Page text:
Sometimes you just have to let it all out, if you’ve still got it in you

JULY 29 03

Part of me wants to write something, another part of me wants to abandon public writing for private writing, writing I can let develop into narrative, tell a tale, over more than a few pages. Not what I would call a novel, more a story, like Alessandro Baricco's Silk was a story. I haven't read any fiction for quite a while, but I got a few novels out of the library yesterday. Short ones. To sit down and read a book has become something I find hard to do these days. It might be easier to write one, if I clear myself a space. And then I think, how much of a space do I need to clear, can I carry on writing this as well? And then I wonder, just how much is this writing, this type of writing, worth?

Writing is writing, it doesn't have to take a certain form for it to be worthwhile. Writing on the web though is read differently. I was looking at some of Jim Goad's writing on the web yesterday. Though the guy's probably a complete arsehole I have a certain respect for someone who can write, and he may not be an arsehole but just tries hard to look like one (y'know, the kind of guy some people laud as 'cool' on the basis of honestly speaking their mind about liking beating up on women – yeah, you got to admire honesty, it's just the other shit that makes you a jerk eh?). But what I was thinking was I just can't read much of this, even though it's got life in it, in the same way I doubt I'd be able to read much of Charles Bukowski on the web, but would rather read one of those Black Sparrow Press books. And then I think maybe I should just turn this damn thing off and go back to a typewriter. It isn't going to happen, is it? So I need to work out what it is about this life of feeling tied to a computer, both to write and to read, that depresses me so. And what I'm really looking for.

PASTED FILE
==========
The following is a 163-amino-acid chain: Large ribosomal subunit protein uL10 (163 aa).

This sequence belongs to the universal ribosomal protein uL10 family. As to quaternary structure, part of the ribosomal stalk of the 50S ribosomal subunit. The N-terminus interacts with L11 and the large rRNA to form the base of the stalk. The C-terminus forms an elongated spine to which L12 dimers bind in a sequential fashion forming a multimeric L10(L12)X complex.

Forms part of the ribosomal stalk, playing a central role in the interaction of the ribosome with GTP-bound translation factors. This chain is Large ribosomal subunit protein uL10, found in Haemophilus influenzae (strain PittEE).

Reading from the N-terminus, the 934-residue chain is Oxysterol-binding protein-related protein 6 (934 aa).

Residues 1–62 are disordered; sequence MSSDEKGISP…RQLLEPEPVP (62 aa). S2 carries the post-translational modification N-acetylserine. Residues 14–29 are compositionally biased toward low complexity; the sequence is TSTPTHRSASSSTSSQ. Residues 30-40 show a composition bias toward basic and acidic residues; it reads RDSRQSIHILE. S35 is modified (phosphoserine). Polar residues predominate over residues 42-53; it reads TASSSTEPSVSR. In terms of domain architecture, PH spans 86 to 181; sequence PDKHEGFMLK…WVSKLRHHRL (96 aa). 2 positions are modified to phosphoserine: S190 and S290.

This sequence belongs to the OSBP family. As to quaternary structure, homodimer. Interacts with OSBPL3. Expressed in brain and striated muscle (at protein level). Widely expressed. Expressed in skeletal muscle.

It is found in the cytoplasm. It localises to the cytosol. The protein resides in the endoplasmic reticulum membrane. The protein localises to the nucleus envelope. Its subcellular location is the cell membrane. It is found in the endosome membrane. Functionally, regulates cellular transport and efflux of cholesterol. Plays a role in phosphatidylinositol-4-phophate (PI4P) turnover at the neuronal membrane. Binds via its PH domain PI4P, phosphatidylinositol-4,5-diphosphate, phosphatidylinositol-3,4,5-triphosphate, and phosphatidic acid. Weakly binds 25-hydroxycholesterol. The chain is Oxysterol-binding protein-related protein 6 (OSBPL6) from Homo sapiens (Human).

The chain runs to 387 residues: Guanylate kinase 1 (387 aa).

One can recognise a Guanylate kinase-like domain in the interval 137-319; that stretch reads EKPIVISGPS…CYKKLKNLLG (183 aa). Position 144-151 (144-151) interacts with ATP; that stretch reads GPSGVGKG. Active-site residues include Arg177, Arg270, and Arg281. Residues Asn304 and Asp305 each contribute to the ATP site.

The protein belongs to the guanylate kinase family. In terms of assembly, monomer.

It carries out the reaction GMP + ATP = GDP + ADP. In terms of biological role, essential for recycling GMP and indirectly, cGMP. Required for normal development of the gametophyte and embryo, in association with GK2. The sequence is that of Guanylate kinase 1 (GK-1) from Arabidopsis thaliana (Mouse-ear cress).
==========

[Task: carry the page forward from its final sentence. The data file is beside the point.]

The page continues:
I'm bored of this, yet as I said in an email to someone yesterday:

I seem to have lived my entire life on the basis that I eventually change my mind.

Things change, and don't I know about that. Enthusiasm returns, eventually, for those things I am usually most pissed off with, after all, there's a reason somewhere lost in the midst of it all why I started this, why I wanted to start it. Sometimes I have to write for a bit for the gears to really lock into place, and I lose myself in writing, which is what I want, what I seek, since then I am at or close to that place where anything can happen, some wonder dust can be sprinkled over a few words and it's all changed. I don't have to write a story, I don't have to go away to write a story, one's own life is a story if much is left unsaid, if much is merely hinted at. I don't need any neat segues when I am wholly committed to fragmentation and my hands are sweaty and grimy with the hard work of something else, something no-one knows about.

The kind of stuff I write comes from me, when I'm not farting around investigating some journalistic obsession, or mentioning some link of passing interest. I have written novels, I have burnt novels. Even this writing is not safe, although I do not care what becomes of it. At present, you share in my hunch to write on the web, for some obscure purpose. And what is that purpose, I ask myself. Well, I laughed the other day when I read Chris 'Rageboy' Locke say in an interview:

One of these days, I just know it, I'm gonna tie into some gorgeous babe out there in BlogLand who can dig where my head's at, where I'm coming from, you know? And give me the ride of my fucking life.

Yeah, I know, you're not alone in that. Maybe I'm just writing to get laid. Maybe that's all there is to it. Throw in a smattering of absolute fucking boredom and you've probably got the reason most people write on the web. Trouble is, most people who write on the web can't write. Maybe life has driven me into some tight little corner, or I've painted myself into it, and yeah it is like watching paint dry sometimes.